Back pain is something many people will have or have experienced in the past. At least 80 percent of Americans will experience back pain at some point in their lives.
Back pain is not something you should ignore, especially if it’s chronic. Back pain that is manageable or doesn’t give you a lot of discomfort is often caused by a strain, which occurs when muscles or tendons in the back are overworked. However, severe or persistent back pain is something for which you should see a doctor.
How do you know if back pain is just a sprain, or a symptom of a bigger health problem?
You have pain or weakness in your legs
Pain that starts in the lower back and spreads to the legs is also known as sciatica. This type of pain may be a sign of something more serious, like a herniated disk or spinal stenosis. Both of these conditions can cause the space around the spinal nerves to narrow, which might lead to nerve pain and irritation.
The pain in your legs might be dull or severe, come and go in quick bursts, and feel worse when coughing or sneezing. Pain caused by a herniated disk usually travels down one side of the body, whereas pain from spinal stenosis affects both legs.
In most cases, pain that is the result of sciatica or a herniated disk will improve within six to eight weeks, without the need for surgery. However, consult a doctor immediately if pain in your legs (or arms) lasts longer than a week, increases in severity, or is also accompanied by muscle weakness and bladder/bowel control issues.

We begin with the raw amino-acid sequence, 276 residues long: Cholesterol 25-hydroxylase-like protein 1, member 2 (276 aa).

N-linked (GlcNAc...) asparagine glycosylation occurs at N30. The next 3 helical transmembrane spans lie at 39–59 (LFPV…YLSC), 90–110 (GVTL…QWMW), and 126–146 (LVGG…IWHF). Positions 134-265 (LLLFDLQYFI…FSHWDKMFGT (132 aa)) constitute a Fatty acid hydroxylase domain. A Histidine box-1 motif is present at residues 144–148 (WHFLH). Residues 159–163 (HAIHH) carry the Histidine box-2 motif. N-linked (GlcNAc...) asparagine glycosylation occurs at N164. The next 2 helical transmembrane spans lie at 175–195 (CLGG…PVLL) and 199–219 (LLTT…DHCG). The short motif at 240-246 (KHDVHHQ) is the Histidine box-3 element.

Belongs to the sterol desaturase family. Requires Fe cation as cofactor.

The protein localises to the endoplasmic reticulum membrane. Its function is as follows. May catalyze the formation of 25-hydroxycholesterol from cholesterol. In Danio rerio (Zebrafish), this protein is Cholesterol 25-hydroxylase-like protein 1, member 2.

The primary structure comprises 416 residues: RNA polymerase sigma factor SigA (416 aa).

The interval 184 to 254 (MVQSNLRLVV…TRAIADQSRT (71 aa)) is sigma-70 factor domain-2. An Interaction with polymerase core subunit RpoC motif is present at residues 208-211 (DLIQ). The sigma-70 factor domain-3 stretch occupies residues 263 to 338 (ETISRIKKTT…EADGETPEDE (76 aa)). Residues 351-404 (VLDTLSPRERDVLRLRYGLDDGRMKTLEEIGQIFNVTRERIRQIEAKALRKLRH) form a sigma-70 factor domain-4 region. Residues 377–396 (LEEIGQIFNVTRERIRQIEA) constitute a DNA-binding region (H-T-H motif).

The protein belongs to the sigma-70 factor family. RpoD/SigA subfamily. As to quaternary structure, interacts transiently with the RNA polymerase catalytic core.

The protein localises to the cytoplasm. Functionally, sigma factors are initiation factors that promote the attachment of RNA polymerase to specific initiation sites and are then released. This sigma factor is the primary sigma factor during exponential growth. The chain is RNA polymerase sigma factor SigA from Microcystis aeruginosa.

You lose control of your bladder or bowel
If you can’t empty your bladder or go to the bathroom, you need to seek medical attention right away. Needless to say, don’t wait to see a doctor if you’re experiencing these symptoms.
Your body feels stiff in the morning
Some people might experience stiffness combined with back pain when they first wake up or in the first few hours of the morning. This combination of back pain and stiffness could be a sign of spinal arthritis.
We tend to think of arthritis as a condition that affects the hands and knees. In fact, some types of arthritis, including osteoarthritis and rheumatoid arthritis, can cause back pain, particularly in the lower back (lumbar) region. Arthritis can cause pain and stiffness that worsens toward the end of the day, and also after a long period of rest, like sleeping.
Instead of hoping your back pain will just go away, talk to your doctor about your symptoms and treatment options. Taking a proactive approach to your health is the best way to prevent further medical issues and reduce your risk of chronic conditions.
At OrthoONE, we are always available to help our patients improve their health — and in turn lead fuller, happier lives.